On the Best Kind of Support Person
Jen: The highest impact people have on my development and on my career have been the people who have given me very direct advice or feedback that is incredibly challenging. I had a friend say to me once, “Hey, you're about to start a new job. FYI. You always like to think about the facts and make sure the strategy is right. But make sure everybody's on board and really likes you too.” Or, “Hey, don't make a decision too quickly. Listen to people for a good 60 to 90 days before you say anything.” Really blunt advice where they know me so well, and they’re like, “that's a little thing that you could do a little better on and I'm just gonna remind her.” And those have made me much better along the way.
On Learning to Lead with Empathy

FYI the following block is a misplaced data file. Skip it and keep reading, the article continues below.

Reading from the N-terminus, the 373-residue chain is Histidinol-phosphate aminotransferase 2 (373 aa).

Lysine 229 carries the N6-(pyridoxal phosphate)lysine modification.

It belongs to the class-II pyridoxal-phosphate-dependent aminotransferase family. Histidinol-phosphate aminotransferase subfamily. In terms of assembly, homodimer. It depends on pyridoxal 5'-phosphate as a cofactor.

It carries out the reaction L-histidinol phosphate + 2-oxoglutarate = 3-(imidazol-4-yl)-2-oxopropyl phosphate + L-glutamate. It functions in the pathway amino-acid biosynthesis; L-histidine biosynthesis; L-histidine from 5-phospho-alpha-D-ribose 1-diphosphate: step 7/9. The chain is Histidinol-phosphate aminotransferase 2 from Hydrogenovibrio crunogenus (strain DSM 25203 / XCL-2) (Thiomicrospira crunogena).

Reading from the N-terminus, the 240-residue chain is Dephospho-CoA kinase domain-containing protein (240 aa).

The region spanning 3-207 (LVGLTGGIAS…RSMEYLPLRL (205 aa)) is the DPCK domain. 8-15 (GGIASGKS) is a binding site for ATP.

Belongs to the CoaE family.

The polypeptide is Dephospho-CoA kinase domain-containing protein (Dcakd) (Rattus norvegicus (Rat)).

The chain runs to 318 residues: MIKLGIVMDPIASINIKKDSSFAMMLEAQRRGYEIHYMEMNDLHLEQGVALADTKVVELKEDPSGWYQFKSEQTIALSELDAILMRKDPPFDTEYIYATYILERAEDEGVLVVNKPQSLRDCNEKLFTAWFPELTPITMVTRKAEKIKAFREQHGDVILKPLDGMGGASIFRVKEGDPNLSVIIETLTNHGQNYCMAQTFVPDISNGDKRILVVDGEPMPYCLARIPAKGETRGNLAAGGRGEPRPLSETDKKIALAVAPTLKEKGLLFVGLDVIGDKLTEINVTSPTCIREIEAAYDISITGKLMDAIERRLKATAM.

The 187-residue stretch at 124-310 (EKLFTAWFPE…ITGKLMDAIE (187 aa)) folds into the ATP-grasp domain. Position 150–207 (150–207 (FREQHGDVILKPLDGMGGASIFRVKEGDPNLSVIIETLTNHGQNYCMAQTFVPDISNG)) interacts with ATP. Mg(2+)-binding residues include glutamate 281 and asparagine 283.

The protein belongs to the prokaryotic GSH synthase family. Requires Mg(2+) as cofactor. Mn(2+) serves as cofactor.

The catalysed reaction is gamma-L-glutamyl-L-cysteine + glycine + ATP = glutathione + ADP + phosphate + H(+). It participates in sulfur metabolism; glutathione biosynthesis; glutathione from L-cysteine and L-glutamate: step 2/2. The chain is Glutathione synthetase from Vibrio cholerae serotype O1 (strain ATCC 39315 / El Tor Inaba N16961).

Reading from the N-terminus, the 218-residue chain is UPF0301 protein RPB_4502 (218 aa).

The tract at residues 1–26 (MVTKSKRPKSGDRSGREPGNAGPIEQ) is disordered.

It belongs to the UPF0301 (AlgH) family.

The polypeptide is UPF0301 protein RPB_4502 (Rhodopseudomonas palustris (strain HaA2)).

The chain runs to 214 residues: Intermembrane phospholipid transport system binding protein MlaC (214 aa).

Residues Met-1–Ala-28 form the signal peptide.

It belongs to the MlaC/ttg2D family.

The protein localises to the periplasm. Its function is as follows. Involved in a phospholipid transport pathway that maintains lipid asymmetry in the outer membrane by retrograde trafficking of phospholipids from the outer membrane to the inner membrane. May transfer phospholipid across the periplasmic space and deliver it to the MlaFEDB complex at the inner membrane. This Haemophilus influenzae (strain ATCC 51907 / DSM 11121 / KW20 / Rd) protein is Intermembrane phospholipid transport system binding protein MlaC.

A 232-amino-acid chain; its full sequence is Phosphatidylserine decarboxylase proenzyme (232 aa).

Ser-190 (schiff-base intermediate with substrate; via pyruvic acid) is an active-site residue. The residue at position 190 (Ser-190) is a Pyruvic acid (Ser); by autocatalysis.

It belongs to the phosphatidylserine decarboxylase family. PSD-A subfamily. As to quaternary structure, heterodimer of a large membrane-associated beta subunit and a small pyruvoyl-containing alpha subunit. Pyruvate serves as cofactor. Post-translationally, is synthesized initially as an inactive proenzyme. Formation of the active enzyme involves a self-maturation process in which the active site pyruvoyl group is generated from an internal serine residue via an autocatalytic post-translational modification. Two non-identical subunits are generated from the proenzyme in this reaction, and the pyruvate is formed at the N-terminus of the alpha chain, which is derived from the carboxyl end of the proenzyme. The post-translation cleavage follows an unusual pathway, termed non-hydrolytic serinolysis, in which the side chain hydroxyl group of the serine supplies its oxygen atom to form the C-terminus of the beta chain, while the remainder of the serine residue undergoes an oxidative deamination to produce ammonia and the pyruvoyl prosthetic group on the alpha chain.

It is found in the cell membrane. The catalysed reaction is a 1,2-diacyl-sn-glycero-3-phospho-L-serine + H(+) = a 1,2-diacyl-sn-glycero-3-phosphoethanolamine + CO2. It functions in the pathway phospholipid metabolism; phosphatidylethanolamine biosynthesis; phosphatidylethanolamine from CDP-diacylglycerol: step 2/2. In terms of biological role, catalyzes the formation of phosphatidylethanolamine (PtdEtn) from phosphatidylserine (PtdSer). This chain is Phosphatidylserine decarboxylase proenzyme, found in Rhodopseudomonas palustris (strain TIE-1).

Jen: Graduating from college and living in the New York gay subculture to valley neo-libertarians—I've got a wide range of people in my life that I feel like I can get along with and negotiate. And I think that's really good actually. I have a pretty deep empathy for a lot of different kinds of people. Also, as I've grown older, I've become less judgmental too. I can see the arc of this person's narrative and story. And I get it. So, I'll say a couple things. I always assume good intent. I believe most people are good. And I believe they want diverse and inclusive workplaces. So, I come from that place when I talk to people and that I think helps me manage and realize that people have different priorities in their lives. I try to be really real about my experience and I'm not afraid to present a pretty different point of view sometimes. So just say, okay, I'm gonna be vulnerable here. I'm gonna put something on the table. Maybe it’s a little or very orthogonal to what you think, and let's just see what happens.
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